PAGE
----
Metal pickling and electropolishing are both metal finishing treatments that can remove surface impurities and contaminants. However, electropolishing continuously proves to be the leading treatment for metal parts made from both specialty and common alloys. Read on to learn about metal pickling and electropolishing, as well as why electropolishing is the most beneficial treatment for parts.
WHAT IS METAL PICKLING?
Metal pickling is a metal finishing process that utilizes acids, generally hydrochloric or sulfuric acid, to remove surface impurities. This finishing process can remove stains, rust, scale and contaminants. However, it is often too corrosive for some metal alloys and causes the surface to become etched and can lead to intergranular attack.
How does Electropolishing Work?
Electropolishing is highly effective metal finishing treatment utilized by various industries, including medical, automotive, food service, dental, pharmaceutical and more, as the “final step” of the manufacturing process. This “reverse plating” treatment utilizes an electrolyte bath and rectified current to remove a uniform layer of surface material from parts. To begin the process, an electropolishing specialist submerses parts in a phosphoric-based electrolyte chemical bath.
A power source will then convert AC current to DC at low voltages and metal ions are removed from the parts’ surfaces. Parts are then rinsed and dried. Electropolishing is a suitable treatment that provides long-lasting benefits to metal parts of a variety of common and specialty alloys, including titanium, copper, stainless steels, carbon steels, Nitinol, aluminum, tungsten and more.
Exceptional Benefits of Electropolishing
Overall, metal pickling cannot provide the same level of metal finishing that electropolishing can. Electropolished parts have superior improvements for a variety of aspects, including:
- Corrosion resistance—Untreated metal parts can develop rust over the course of time. Electropolishing is one of the most effective metal finishing treatments to improve corrosion resistance. Because electropolishing removes a uniform layer of surface material from metal parts, it also effectively eliminates initiation sites for corrosion.
- Microfinish value—Metal parts that have not undergone electropolishing may have micro cracks that, while not immediately concerning, could prove to be a threat to parts performance and their life span. To proactively prevent part failure, many companies submit parts for electropolishing for microfinish improvement.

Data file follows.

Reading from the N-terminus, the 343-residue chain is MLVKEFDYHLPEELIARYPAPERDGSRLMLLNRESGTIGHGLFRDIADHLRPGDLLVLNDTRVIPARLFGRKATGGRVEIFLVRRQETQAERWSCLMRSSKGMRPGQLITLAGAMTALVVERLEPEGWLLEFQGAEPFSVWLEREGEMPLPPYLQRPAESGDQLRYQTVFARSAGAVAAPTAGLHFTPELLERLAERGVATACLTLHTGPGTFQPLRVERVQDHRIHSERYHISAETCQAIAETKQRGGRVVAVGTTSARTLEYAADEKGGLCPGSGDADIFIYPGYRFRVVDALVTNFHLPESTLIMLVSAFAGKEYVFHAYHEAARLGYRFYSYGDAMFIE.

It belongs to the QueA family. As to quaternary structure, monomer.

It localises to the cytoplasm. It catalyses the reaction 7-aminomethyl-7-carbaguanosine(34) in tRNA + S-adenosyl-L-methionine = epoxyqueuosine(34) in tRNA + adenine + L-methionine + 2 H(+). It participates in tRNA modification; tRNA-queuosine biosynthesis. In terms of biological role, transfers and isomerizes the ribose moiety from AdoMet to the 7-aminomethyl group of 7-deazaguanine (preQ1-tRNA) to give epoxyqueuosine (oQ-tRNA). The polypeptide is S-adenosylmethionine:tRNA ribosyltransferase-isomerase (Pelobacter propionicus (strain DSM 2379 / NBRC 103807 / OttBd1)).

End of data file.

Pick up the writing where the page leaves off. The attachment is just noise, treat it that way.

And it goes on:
- Deburred edges—Metal parts may have burrs or jagged edges that are unsuitable or unsafe for various applications. Electropolishing can create smooth edges by removing a thin layer from parts’ surfaces.
- Ultracleaning—Electropolishing removes the amorphous layer on metal parts, which eliminates any embedded contaminants and impurities. After treatment, metal parts can be used for applications that require sanitary or sterile objects, such as those in the food service or medical industry.
- Decorative finish—Untreated metal parts may be dull or aesthetically displeasing. Electropolishing produces a bright, shiny surface that adds an additional benefit to parts.
Pickling vs. Passivation
Along with electropolishing, passivation is a commonly used process to form a more polished metal surface. Passivation is different from pickling in that it doesn't utilize acid. However, when it comes to the battle of pickling vs. passivation when determining which process to use to form smoother parts, electropolishing is still the best solution in many cases. Passivation doesn't often effectively deburr metal parts, only leaving a superficial polish compared to electropolishing's more thorough process.
Ultimately, if you want to successfully deburr and polish your metal parts, electropolishing is often ideal compared to both pickling and passivation processes.
Want to learn more about the advantages of electropolishing vs. pickling? Contact the specialists at Able Electropolishing today.